Lynda Carter was a superhero on screen throughout the late 1970s. But in the years that followed, after an unhappy marriage and an ongoing battle with alcoholism, she became the one who needed saving.
Then, in 1982, while in the process of finalizing her divorce from actor Ron Samuels, she met her future husband and superhero, Robert Altman.
They stayed married and welcomed two children, Jessica and James, while also going through Lynda’s alcohol addiction and Altman’s legal troubles through the 1990s. But they prevailed and never lost hope in each other.
Sadly, in 2021, Altman died from a rare blood cancer called myelofibrosis, leaving Lynda without a clue on how to carry on and live her life without the person she’d been in love with for almost 40 years.
In 2021, talking with People after his death, she shared how she was struggling to find her own identity without Altman.
“The next part of my life is I want to learn who I am,” she said. “It’s totally frightening. I don’t know who I am without Robert.”
“It still gets me,” she added. “I just can’t believe I’ve lost him.”
Their relationship was a “real romance” in her words, and eight months after his death, she even wrote a song inspired by their love.
“I was really trying to define love and loss,” she said of her song, “Human and Divine”, “and make sure it was about the human-ness of love.”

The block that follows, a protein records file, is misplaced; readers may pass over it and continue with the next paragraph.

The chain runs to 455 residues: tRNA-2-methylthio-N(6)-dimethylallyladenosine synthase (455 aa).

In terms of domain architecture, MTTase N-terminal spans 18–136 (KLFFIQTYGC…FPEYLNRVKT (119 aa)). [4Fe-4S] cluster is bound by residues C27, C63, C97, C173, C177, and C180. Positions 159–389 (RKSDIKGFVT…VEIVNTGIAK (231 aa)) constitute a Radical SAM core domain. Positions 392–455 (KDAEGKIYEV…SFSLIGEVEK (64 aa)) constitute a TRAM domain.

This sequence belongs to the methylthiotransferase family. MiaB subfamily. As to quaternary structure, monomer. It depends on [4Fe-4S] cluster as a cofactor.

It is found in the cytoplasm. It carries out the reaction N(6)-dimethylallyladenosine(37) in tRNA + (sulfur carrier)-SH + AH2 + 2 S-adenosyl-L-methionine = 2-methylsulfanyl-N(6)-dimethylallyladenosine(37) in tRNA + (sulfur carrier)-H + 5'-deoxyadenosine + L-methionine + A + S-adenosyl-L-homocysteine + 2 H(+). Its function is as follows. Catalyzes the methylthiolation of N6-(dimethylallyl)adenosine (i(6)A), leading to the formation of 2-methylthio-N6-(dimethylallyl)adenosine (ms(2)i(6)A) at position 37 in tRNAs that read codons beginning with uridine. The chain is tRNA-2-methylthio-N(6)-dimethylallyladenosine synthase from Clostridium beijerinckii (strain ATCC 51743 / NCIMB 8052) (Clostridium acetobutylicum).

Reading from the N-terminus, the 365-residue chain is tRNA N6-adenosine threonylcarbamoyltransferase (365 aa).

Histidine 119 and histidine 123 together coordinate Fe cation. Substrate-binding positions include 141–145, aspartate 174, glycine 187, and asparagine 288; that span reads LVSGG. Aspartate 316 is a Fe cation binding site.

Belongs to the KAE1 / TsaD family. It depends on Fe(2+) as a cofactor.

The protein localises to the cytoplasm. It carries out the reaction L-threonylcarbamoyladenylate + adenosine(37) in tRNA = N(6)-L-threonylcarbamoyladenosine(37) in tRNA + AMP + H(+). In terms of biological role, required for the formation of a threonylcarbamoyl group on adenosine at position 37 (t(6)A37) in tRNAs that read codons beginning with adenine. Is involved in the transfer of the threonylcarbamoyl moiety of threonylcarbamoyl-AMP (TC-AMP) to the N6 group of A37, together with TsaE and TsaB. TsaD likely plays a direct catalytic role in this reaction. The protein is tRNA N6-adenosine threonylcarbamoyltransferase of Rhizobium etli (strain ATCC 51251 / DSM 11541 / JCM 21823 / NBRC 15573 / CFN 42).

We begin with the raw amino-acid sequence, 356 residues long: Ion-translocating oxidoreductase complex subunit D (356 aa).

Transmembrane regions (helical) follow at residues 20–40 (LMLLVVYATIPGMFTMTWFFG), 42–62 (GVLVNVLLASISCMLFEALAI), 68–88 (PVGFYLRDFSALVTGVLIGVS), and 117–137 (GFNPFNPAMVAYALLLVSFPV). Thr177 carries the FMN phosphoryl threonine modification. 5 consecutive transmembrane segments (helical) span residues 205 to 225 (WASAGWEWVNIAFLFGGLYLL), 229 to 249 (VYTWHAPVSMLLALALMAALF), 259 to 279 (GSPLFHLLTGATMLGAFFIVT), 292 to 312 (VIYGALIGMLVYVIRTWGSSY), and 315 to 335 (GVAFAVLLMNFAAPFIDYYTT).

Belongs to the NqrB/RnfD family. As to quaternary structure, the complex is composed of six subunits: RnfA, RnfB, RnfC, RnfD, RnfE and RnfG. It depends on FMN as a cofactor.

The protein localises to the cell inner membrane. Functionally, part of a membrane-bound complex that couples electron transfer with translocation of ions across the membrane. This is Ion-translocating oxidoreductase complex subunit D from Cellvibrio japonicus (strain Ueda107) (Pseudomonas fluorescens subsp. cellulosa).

She also shared how much of a support he was for her, saying, “We’d been through ups and downs and ins and outs, and I’d never in my life felt the love and the support and the thrill of having a guy like this.”
Carter had previously been open about her alcoholism and how it affected not only her, but the people in her life. But as she was battling with her addiction, Altman was dealing with accusations of fraud in a bank scandal. So, she needed to step up to be his rock just as he’d done for her.
In 2013, Carter talked with Oprah about how she and Altman had pushed through their struggling times together.
“You think that you’re keeping [the drinking] from everyone,” she said. “But the people that are around you, they know.”
Even though Altman was found not guilty in his trial, it still had an effect on them, mentally and financially.
“It cost us everything we had,” she explained. “We had to rebuild. Things like that can push you apart, but we got closer.”
Since they were able to get through his legal troubles, she took the initiative to seek treatment and went into recovery for the sake of not only her own health, but for the health of their relationship.
“So he helped me, I helped him. He is my knight in shining armor.”
Carter had talked about how Altman was the one to get her to quit drinking, telling The Insider in 2008 that he had asked her, “Can’t you just stop this for the children and for me?”
She ultimately decided to quit and has been sober for over 20 years.
Since Altman’s death, she has dedicated her time to her cancer research foundation dedicated to her husband, the Robert & Lynda Carter Altman Family Foundation Research Fund, and has learned so much about cancer research and hopes to help other families in need.
“I’m excited to be a part of this team and to know that I may play a small part in helping other families facing this same diagnosis,” Carter said, per WebMD. “It’s thrilling seeing the progress these scientists are making, from genomic research into a universe of trillions of codes that might actually become a drug therapy someday.”